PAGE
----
Oregon Sen. Ron Wyden has sent a letter to the Department of Energy (DOE) to “understand the criteria” used to determinate whether liquefied natural gas (LNG) exports to a non-Free Trade Agreement (FTA) countries “are in the public interest.”

The Democrat is next in line to chair the Senate Energy and Natural Resources Committee. Wyden called on Energy Secretary Steven Chu to explain the “actual decision-making criteria” that DOE will use in making its determinations on applications to export LNG to foreign countries. If the Democrats continue to control the Senate following the November elections, Wyden is slated to become chairman of the committee when Sen. Jeff Bingaman (D-NM) retires at the end of the year.

“I request an all-inclusive description of the factors that DOE will consider in determining whether to approve a supplier’s authority to export LNG, and what factors DOE will consider in revoking such authority,” he wrote. “It is important that DOE include in its description how it considers current and proposed exports’ impact on domestic natural gas supplies, air pollutant emissions, natural gas prices, electricity prices, U.S. employment and manufacturing and economic growth.”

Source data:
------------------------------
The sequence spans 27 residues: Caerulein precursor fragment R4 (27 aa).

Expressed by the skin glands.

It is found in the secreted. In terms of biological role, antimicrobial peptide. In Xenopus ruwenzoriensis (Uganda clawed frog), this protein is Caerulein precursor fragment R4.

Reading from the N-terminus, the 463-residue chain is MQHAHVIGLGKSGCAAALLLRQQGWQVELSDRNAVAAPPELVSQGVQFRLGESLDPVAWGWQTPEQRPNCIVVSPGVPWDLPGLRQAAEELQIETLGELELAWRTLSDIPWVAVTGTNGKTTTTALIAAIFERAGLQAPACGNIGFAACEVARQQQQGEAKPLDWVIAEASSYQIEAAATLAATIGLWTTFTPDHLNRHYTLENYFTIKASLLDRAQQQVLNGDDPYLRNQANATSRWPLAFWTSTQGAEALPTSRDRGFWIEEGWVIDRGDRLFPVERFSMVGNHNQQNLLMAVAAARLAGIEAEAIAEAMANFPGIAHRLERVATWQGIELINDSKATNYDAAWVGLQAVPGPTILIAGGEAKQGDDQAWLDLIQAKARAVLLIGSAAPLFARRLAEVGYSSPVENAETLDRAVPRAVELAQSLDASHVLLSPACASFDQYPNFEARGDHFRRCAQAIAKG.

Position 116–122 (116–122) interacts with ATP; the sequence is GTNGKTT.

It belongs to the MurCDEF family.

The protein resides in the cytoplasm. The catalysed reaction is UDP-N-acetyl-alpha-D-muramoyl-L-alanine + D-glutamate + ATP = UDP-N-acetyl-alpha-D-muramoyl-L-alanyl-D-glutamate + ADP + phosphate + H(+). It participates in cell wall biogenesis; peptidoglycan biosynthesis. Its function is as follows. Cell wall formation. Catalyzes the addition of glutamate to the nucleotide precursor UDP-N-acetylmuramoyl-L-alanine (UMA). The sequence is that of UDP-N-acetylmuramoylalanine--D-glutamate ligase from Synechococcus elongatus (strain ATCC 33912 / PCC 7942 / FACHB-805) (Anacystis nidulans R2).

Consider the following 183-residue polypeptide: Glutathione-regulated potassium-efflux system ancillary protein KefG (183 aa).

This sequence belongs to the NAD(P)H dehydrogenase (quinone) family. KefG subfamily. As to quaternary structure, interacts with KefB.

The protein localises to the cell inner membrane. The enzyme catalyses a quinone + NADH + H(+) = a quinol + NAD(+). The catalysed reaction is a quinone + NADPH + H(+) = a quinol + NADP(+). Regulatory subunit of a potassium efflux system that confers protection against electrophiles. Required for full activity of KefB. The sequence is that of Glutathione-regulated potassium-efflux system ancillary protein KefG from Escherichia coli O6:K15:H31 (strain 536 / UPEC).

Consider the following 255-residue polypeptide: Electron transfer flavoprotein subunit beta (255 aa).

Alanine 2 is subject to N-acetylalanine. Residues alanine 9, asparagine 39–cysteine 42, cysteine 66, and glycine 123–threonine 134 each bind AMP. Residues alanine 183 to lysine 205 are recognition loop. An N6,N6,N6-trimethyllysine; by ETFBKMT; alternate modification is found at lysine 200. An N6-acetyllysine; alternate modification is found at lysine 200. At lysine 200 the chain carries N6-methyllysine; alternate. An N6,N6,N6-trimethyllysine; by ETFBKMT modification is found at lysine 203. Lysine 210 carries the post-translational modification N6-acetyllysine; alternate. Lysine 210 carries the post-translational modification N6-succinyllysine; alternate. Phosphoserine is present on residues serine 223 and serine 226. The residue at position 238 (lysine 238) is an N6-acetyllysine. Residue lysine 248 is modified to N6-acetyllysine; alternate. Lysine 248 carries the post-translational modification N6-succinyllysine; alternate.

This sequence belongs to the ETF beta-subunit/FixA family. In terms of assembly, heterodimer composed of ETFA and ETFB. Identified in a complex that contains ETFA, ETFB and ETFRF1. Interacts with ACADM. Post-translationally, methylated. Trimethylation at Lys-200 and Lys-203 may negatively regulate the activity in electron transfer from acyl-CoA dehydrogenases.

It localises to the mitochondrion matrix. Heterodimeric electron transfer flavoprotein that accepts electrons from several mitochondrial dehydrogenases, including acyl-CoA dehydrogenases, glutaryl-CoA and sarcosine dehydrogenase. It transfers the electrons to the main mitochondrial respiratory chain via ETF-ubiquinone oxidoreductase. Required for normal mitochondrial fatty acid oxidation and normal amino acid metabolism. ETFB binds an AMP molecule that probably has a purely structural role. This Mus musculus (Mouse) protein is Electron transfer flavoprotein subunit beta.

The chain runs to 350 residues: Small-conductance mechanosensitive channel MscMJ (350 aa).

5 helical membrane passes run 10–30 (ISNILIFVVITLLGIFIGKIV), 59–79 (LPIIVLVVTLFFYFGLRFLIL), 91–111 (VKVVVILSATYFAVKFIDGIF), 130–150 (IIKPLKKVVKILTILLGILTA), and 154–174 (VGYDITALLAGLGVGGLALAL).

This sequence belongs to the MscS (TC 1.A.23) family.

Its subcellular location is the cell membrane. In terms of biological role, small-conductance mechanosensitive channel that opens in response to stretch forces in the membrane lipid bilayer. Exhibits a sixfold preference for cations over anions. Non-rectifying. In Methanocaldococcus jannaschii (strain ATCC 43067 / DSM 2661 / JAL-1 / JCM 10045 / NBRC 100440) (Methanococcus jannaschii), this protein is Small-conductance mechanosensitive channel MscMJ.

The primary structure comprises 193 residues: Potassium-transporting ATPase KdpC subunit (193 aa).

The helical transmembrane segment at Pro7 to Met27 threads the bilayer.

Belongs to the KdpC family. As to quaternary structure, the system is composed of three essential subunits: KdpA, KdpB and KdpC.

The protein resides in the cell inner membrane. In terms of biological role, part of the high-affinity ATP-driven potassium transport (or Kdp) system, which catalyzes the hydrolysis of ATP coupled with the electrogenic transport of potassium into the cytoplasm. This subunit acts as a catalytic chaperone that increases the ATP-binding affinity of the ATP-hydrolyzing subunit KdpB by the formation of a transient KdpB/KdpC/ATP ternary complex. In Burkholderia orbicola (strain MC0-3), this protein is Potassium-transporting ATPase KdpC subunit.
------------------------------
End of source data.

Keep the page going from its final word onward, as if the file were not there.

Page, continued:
The DOE currently is in receipt of LNG export applications totaling more than 21 Bcf/d — or more than 25% of domestic consumption — to countries with which the United States does not have a FTA. Similar applications, exceeding 27 Bcf/d, are pending to countries with which the United States does have a FTA, according to Wyden.

“These amounts far exceed the 2 Bcf/d analyzed in the Sabine Pass decision [order approving LNG exports to non-FTA markets], or the amount predicted in the U.S. Energy Information analysis prepared for DOE in the beginning of the year,” which projected a low-volume case of 6 Bcf/d of LNG exports and a high-volume case of 12 Bcf/d, Wyden wrote (see Daily GPI, May 23, 2011).

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